A 67-year-old man presents to the emergency department with a 6-hour history of bleeding per rectum. The patient’s symptoms began after he developed an urge to defecate that was followed by several voluminous bowel movements containing maroon-colored stool mixed with blood clots. The patient complains of feeling light-headed just prior to arriving at the hospital but denies any abdominal pain. His past medical history is significant for borderline hypertension managed with diet control. His surgical history is significant for a right inguinal hernia repair 2 years ago. His blood pressure is 100/80 mm Hg, pulse rate 110 beats/min, and respiratory rate 20 breaths/min. The results of an examination of his abdomen are unremarkable. The rectal examination revealed no masses and a large amount of maroon-colored stool in the rectal vault.
What should be your next step?
What is the most likely diagnosis?
How would you confirm this diagnosis?
ANSWERS TO CASE 10: Lower Gastrointestinal Tract Hemorrhage
Summary: A 67-year-old man presents with acute lower gastrointestinal (GI) tract hemorrhage. The patient’s symptoms and vital signs indicate a significant acute hemorrhage, likely class II hemorrhagic shock.
• Next step: The patient’s presentation is highly suggestive of hypovolemic shock; therefore, the initial treatment should consist of volume resuscitation with isotonic crystalloid solution and close monitoring of his response to resuscitation.
• Most likely diagnosis: Acute lower GI tract hemorrhage.
• How to confirm the diagnosis: Place a nasogastric (NG) tube to sample the upper GI tract contents; the possibility of gastric bleeding can be eliminated if nonbloody, bilious material is recovered. Esophagogastroduodenoscopy (EGD) is the definitive method of evaluation to rule out a duodenal source of bleeding.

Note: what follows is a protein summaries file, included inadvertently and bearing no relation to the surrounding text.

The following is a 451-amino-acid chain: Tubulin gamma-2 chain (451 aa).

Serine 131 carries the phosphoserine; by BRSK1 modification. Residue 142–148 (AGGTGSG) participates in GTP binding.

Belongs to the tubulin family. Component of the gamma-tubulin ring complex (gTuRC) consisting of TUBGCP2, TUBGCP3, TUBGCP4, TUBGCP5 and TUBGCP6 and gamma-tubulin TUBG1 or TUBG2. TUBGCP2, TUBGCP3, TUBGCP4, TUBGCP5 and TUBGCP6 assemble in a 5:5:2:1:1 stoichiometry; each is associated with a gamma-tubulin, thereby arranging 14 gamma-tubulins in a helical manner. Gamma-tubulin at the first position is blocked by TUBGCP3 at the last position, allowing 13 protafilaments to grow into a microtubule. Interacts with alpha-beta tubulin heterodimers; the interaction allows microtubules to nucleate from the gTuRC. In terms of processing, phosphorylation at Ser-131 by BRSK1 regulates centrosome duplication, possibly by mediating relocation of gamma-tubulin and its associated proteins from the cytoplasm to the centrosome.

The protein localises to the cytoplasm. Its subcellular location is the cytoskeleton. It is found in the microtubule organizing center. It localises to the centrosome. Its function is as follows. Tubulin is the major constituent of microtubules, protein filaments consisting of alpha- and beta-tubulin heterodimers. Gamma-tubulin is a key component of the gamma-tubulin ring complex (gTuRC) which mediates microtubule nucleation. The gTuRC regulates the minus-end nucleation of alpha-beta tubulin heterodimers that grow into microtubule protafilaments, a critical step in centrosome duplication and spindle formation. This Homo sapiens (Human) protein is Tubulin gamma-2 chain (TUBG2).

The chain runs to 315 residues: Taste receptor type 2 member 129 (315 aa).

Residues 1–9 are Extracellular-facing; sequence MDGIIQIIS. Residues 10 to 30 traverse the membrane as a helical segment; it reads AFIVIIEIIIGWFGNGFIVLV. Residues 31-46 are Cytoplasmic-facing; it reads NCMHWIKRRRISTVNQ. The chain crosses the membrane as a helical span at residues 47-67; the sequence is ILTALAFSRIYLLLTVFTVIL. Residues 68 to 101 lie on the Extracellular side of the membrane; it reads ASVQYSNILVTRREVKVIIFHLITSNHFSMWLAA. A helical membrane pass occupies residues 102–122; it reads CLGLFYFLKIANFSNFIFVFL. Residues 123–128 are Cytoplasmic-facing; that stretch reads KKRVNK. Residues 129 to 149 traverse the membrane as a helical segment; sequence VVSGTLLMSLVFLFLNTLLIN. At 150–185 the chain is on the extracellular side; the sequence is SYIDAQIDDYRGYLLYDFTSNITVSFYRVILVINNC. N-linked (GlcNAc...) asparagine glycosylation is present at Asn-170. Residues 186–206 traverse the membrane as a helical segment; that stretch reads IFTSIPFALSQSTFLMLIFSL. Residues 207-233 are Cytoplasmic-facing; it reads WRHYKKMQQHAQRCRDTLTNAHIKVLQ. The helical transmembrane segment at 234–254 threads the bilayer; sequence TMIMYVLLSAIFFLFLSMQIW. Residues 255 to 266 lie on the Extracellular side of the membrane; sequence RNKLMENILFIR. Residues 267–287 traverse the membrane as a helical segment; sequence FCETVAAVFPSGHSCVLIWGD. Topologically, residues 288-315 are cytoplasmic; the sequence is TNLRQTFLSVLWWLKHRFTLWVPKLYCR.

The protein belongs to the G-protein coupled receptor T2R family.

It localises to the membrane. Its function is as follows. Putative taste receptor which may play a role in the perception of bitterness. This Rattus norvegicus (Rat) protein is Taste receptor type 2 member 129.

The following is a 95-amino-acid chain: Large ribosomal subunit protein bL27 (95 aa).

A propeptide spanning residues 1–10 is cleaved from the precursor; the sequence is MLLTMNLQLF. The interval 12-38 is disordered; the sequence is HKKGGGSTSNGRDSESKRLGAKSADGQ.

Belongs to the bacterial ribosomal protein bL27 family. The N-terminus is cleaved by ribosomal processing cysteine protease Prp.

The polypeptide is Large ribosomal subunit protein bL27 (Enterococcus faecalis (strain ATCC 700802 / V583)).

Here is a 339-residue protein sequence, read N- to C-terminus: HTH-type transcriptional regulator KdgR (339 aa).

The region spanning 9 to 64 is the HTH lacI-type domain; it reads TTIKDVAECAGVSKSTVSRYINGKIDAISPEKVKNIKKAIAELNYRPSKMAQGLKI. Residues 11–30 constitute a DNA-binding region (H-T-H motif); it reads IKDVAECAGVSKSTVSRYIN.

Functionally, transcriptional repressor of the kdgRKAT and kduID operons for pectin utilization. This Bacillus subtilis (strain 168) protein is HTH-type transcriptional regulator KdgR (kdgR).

1. Learn to differentiate the clinical presentations of occult and acute anorectal, nonanorectal lower GI tract, and upper GI tract bleeding.
2. Learn a rational diagnostic and therapeutic approach to lower GI tract bleeding.
The passage of maroon-colored stool and blood clots generally indicates acute bleeding from a lower GI tract source (distal to the ligament of Treitz). Maroon-colored stool represents a mixture of fecal material and blood, indicating that the bleeding source is located proximal to the lower rectal segment and anus. The passage of blood clots can occur with brisk bleeding from an upper GI tract source. Placement of an NG tube is useful during the initial evaluation for possible upper GI tract bleeding, although up to 16% of patients may have nonbloody NG aspirate with upper GI tract bleeding originating from the duodenum. In patients older than 40 years, the most likely causes of acute lower GI tract bleeding are diverticulosis, angiodysplasia, and neoplasm, and these lesions are generally painless. When lower GI tract bleeding occurs in the presence of abdominal pain, the possibility of an ischemic bowel, inflammatory bowel disease, intussusception, and a ruptured abdominal aneurysm should be entertained. Following resuscitation, the primary goal in the treatment of a patient with acute and continued lower GI tract bleeding is localization of the bleeding site(colonoscopy, mesenteric angiography, and/or an isotope-labeled red blood cell [RBC] scan).
APPROACH TO: Lower GI Tract Bleeding
OCCULT GI TRACT BLEEDING: Slow bleeding originating anywhere along the upper aerodigestive or lower GI tract, most commonly associated with neoplasm, gastritis, and esophagitis. Patients generally do not report bleeding and commonly present with iron deficiency anemia, fatigue, and Hemoccult-positive stool.
OVERT LOWER GI TRACT BLEEDING: Hematochezia or melena. The most common causes in children and adolescents are Meckel diverticulum, inflammatory bowel disease, and polyps. In adults aged 20 to 60 years, the most common causes are diverticulosis, neoplasm, and inflammatory bowel disease. In older adults (>60 years), the most common causes are diverticulosis, angiodysplasia, and neoplasm. Overall, when adults present with hematochezia, the distribution of bleeding sources is diverticulum (17%-40%), angiodysplasia (9%-21%), colitis (2%-30%), neoplasia (11%-14%), anorectal (4%-10%), upper GI (0%-11%), and small bowel (2%-9%).